Dh1m Arab Hope Makers Award receives thousands of applications

People across the Arab world, mostly young people, have written in with inspirational stories


Sheikh Mohammed bin Rashid awards the finalists at the Arab Hope Makers Award. From left to right, Mahmoud Waheed from Egypt, Nawal Mustafa from Egypt, Manal Al Mussalam from Kuwait, and Siham Jarjees from Iraq.

Arab Hope Makers Award is  in its second year. The award was launched by Sheikh Mohammed bin Rashid in 2017. It seeks out inspirational stories from across the world and is presented to an individual in recognition of their "heroic" good deeds. 
The committee received more than 87,000 entries this year.

(Photo by Reem Mohammed/The National)

Reporter: Nawal
Section: NA
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A competition that rewards Arabs who have made inspirational contributions to society has received more than 15,000 submissions since registration opened two weeks ago.

The third round of the initiative, which rewards its winners with Dh1 million to be invested into their humanitarian project, was launched by Sheikh Mohammed bin Rashid, Vice President and Ruler of Dubai.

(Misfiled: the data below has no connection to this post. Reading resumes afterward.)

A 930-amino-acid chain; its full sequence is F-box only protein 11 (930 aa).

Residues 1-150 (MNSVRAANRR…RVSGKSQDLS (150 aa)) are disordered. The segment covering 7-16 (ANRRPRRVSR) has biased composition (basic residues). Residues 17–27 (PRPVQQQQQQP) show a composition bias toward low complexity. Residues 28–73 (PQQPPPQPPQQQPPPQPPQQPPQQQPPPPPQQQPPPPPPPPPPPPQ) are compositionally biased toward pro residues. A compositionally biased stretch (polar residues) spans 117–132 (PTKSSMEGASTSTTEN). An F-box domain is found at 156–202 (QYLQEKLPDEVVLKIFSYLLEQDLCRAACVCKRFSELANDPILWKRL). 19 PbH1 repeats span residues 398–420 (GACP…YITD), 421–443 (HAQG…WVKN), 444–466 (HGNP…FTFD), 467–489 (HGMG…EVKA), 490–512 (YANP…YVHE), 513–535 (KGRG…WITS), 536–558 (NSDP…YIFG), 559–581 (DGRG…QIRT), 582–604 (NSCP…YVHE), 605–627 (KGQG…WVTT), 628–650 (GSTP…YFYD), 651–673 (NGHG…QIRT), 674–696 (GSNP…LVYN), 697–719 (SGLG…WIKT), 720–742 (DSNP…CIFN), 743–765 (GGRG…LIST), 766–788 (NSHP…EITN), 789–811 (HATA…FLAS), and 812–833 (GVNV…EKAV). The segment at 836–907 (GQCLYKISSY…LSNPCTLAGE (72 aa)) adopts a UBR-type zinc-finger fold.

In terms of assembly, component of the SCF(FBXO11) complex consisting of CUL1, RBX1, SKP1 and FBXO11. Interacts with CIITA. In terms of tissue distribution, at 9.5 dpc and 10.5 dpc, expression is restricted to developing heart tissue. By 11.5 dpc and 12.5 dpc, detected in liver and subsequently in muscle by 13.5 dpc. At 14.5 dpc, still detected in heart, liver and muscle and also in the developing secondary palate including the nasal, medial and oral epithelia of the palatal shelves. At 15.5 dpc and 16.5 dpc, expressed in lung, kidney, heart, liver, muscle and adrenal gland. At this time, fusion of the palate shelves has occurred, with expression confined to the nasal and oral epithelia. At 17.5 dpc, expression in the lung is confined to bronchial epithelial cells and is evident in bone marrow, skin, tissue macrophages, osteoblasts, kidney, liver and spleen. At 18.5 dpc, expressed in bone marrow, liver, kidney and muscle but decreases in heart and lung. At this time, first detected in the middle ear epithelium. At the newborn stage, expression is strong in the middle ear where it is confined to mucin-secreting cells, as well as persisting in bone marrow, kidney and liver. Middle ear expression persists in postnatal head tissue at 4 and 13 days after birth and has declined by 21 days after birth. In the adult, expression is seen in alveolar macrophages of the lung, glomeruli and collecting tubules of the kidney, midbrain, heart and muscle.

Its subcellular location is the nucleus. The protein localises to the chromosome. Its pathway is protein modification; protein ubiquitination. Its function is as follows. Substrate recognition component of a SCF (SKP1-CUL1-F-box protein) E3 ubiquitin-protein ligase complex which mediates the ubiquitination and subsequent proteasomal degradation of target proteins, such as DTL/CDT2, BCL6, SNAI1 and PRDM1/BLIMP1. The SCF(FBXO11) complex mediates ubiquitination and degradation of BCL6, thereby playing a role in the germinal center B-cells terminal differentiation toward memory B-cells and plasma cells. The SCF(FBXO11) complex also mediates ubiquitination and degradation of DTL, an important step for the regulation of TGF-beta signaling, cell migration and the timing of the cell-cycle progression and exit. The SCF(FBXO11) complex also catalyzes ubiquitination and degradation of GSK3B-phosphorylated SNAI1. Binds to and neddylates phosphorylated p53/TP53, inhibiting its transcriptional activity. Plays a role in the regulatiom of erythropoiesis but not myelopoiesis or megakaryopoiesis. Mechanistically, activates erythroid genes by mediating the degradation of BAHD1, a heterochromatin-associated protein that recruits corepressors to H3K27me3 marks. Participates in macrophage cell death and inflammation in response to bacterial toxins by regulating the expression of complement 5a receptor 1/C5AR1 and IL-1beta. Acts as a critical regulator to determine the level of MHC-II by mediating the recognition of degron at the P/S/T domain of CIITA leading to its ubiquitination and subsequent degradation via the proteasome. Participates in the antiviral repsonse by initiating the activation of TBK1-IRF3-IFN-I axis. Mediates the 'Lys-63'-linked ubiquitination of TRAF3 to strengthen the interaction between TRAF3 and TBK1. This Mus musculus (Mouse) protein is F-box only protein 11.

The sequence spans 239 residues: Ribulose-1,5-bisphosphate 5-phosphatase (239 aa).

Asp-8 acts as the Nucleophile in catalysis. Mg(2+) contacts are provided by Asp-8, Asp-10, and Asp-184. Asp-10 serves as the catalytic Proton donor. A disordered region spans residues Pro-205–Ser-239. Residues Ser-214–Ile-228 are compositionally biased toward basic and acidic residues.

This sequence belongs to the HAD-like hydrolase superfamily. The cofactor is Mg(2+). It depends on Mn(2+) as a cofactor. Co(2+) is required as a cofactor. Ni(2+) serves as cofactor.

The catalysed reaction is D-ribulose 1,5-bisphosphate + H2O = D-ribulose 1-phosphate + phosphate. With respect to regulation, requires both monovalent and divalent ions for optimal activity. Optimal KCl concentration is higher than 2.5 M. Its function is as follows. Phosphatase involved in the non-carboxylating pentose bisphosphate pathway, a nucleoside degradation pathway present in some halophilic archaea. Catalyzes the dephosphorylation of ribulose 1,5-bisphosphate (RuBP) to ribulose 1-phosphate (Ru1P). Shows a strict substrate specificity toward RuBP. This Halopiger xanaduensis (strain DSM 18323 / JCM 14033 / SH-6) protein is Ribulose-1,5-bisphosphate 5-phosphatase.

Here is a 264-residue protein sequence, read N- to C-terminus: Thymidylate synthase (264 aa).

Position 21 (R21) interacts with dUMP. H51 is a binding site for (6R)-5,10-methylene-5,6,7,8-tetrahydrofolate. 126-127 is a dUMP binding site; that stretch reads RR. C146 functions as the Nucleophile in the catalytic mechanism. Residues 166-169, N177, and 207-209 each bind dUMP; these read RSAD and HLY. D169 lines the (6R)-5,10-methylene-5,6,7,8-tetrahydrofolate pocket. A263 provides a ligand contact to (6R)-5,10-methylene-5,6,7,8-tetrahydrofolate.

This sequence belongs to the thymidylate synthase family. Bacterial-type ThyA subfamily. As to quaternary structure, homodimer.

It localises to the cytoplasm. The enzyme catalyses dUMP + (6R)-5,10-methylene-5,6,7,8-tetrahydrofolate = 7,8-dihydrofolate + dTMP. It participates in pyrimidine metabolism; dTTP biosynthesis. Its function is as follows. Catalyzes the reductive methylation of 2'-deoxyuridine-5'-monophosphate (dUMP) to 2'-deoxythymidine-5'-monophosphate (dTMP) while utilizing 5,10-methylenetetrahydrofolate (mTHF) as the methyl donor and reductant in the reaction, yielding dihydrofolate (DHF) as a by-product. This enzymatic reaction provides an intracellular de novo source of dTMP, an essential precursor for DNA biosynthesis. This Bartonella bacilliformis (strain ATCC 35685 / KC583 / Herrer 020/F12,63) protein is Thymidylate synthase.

Of the thousands of applications received, the majority (16.2 per cent) have been submitted from Egypt, closely followed by the UAE with 16 per cent. Submissions have also come from Algeria, Morocco and Iraq.

Almost two thirds of the applications were submitted by Arabs aged between 21 and 35.

The award, launched by Sheikh Mohammed three years ago, celebrates members of a community in the Arab world who are combating social, economic, health and psychological issues with humanitarian initiatives, empowering marginalised groups in society, alleviating the suffering of the poor and sick, and investing in the neglected segments of a particular group.

Last year's winner, from a record 87,000 submissions, was Mahmoud Wahid, chairman of Together to Save a Human, who provides homeless people in Egypt with food and medical care.

The Egyptian, 35, first began working with the homeless after spotting an elderly man living on the street. Recognising that there was no authority in his home country to help the homeless, he set up an association to help provide them with shelter and health care.